With the advent of big data and AI in the pharmaceutical world, machine learning models can improve the judgment of a human pool, but we also need to highlight the importance of accounting for trust and cognitive biases involved in the human judgment process. Unlike a prediction, a forecast must have a logic to it. The forecaster must be able to articulate and defend that logic. If not, then all the post COVID-19 forecasts would have been showing industry demand going down - which isn’t the case.

The wise forecaster is not a naïve spectator but a participant and, above all, a decision maker, and a critic. Forecasters will continue to be realigned, reimagined, and amplify and be the flagbearers of the intersection of data and science.

Joining hands cross-functionally to create an integrated approach

The following are some of the successful approaches gathered by top pharma giants in their efforts to pivot to “new ways of working”:

  1. Identifying the unmet need or key insights gaps by thoroughly evaluating needs and pathway implications of their individual customers (HCPs, patients, payors, and other stakeholders), both in the immediate term and in the scenarios that lie ahead.
  2. Launching a scenario-based strategic planning team to prepare for widely different scenarios: identifying the scenario and the assumption needed and then getting a consensus with the key stakeholders.
  3. Appropriate usage of AI and judgement to prevail in the decisions. It is very important that the decisions are not skewed between machines or humans. Striking the right balance is key.
  4. Mobilise strategic working groups to scale up and accelerate the changes that have previously been contemplated for the commercial model, but have not had the resources, remit, or required urgency to be pushed forward.
  5. Integrated change management mindset and ensure it is drilled not only from top-bottom, but is organic from bottom-top. This will happen when the team is empowered and considered as an ally, rather than an adversary.

The insights gap is holding the life sciences industry decision making in silos and unstructured outputs. Identifying where to play, who to target and where to win are all critical elements in good decision making, and right now teams are scampering with all the data and information overload.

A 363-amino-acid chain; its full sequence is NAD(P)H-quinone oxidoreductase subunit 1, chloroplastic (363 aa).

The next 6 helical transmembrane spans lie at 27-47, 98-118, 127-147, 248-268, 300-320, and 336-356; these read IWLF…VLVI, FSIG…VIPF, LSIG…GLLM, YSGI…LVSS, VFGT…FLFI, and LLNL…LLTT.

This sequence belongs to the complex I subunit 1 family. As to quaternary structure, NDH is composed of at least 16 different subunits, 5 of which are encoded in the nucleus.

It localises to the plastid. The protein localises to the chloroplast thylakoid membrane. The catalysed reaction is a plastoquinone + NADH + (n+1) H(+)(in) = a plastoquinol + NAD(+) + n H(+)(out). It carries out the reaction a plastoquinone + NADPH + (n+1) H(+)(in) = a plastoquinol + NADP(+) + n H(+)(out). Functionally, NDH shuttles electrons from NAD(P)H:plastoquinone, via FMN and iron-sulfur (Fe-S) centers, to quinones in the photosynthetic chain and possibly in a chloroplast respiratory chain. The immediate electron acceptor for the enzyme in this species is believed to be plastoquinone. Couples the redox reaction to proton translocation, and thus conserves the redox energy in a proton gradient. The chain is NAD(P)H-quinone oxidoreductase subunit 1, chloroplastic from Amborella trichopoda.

Moreover, when you have different geographies and regions to be rolled up into an organisation level forecast, they should have the same ingrained structure to be on the same page. Resource allocation, budgeting, inventory & supply management, P&L, and finance are some of the functions impacted by the presence of sharp insights. One of the human level challenges can be shifting priorities, attrition or layoffs, data quality issues, etc. Both the organisation and human level challenges persist, but the show must always go on.

After all, we know the importance of this business strategy will eventually help in delivering drugs to patients. That’s why, if teams can integrate under one umbrella, it will allow senior leadership and decision makers to close the insights gap across the full cross-functional process. In 2023 and beyond, an integrated approach is the way to go. This can be very effectively achieved if business strategy and forecasting is considered truly an ally, rather than an adversary.

About the author

sanobar syed

Sanobar Syed has over 14 years in the field of pharmaceutical strategic forecasting and business analytics in North America. With a Master’s degree in Organic Chemistry, coupled with an MBA in Marketing, she has established and successfully led market research and strategic forecasting and business analytics for multiple brands. She is repeatedly invited to speak and represent this field at various reputed and leading industry conferences across North America and Europe, and is considered an industry subject matter expert in the field of business strategy, forecasting, and business analytics.